On the Steps of Harrah's Casino near the Mississippi River, Wilbo Contemplates Socrates, Buddhist Monks and the Pure Conversation.
Airbnb has offered to waive fees to people displaced by the New Orleans tornadoes. Which is interesting because most people who use the service are savvy travelers with credit cards. People knocked out of a "family property" handed down over generations might not work that way. I see an adequate instant booking room near my current situation for twenty a night. Instant booking means that the host has said yes in advance. Now if I were tossed out by the storm, I would have jumped on that by now.
I encountered a woman last night on the steps of the casino, panhandling. She had yet to have the marks of the outdoor all the time life bite into her youth. Six slender bags scuffed with grime hung from straps around her shoulders.
She said to three of us in conversation, "We can get a room in a hostel for twenty-two dollars". I answered, "I'm working and I never give alms while I am working". I was waiting for a page to a restaurant ready to send a meal to a customer. A man next to me said, "We have no cash. We use cards for everything".
She walked away in a huff and waved the fingers of her right hand in a salute that wasn't the middle finger but clearly wasn't a gesture from the American south. I was reminded of Italy.
"I've never been panhandled so much in my life", said the man. He had traveled to New Orleans from Virginia Beach for a conference on disaster preparedness. He fixed me with the eyes of a Ranger or a Seal when he talked to me. His girlfriend, his girlfriend since last April, chimed in with questions about my purpose in New Orleans. "I'm writing and working, trying to keep occupied until my teaching job starts in June", I answered.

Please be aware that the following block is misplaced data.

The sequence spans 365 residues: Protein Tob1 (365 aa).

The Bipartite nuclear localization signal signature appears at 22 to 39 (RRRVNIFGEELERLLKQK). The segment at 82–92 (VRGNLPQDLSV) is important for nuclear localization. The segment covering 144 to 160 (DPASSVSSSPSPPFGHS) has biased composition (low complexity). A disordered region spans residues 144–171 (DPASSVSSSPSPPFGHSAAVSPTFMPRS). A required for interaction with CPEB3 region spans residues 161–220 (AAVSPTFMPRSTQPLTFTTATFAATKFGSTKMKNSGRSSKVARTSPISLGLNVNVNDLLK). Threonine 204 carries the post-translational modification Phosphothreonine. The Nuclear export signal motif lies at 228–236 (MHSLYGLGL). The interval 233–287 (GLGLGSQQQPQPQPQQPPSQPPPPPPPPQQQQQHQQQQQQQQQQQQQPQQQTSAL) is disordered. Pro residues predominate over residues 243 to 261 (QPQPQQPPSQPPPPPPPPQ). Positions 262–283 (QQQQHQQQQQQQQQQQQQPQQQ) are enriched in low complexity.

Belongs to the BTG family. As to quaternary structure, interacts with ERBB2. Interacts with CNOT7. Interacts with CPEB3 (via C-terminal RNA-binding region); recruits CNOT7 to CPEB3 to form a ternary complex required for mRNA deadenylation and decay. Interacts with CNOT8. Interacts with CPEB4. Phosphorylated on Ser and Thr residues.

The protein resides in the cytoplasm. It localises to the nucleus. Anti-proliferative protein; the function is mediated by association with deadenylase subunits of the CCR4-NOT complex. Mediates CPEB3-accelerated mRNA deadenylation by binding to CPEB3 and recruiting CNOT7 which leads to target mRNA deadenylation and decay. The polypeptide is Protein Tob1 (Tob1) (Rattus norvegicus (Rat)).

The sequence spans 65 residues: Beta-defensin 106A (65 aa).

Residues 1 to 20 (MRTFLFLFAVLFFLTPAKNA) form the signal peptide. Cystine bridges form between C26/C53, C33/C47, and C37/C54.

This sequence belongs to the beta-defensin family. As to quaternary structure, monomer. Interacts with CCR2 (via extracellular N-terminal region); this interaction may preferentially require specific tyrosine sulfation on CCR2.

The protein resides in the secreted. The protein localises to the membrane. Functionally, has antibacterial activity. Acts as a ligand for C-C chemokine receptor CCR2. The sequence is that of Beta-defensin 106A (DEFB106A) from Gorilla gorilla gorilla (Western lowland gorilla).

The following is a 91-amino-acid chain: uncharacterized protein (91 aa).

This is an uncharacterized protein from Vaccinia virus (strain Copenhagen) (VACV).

I told them all about my series of plays honoring my father, whose nickname in high school was Jughead. I call them the Jughead plays. The first sent to a playhouse in Lowell, Michigan failed to be accepted for performance. "Congratulations, you were so brave to send up this play, and yet, we'll not move forward with it". Playwrighting is a tough row to hoe. (Yes, I am still besot with the Lowell Playhouse).
After fifteen minutes of shooting me question after question, the two felt the call of their nice hotel room at Harrah's Casino and shook my hand and wished me well. He had skill in asking questions that showed when he deflected all of mine.
Another brief conversation struck up on the streets of New Orleans ended with a small transaction of information. This is the currency of this old city that requires no begging. How to use that currency as if it were bitcoin has eluded this writer up to today.
It's nuts to think, but it might be true. I practice the street art of pure conversation as if I were Socrates or a Buddhist Monk.
It's different. Socrates had disciples who memorized his every word and eventually had to drink hemlock as his poison. His students brought him roast lamb from their leftovers. Buddhist Monks are taught to beg for food as novices and followers flock to the streets near the temple to fill up begging bowls held by the young monks in their saffron robes.
My writing is my begging bowl.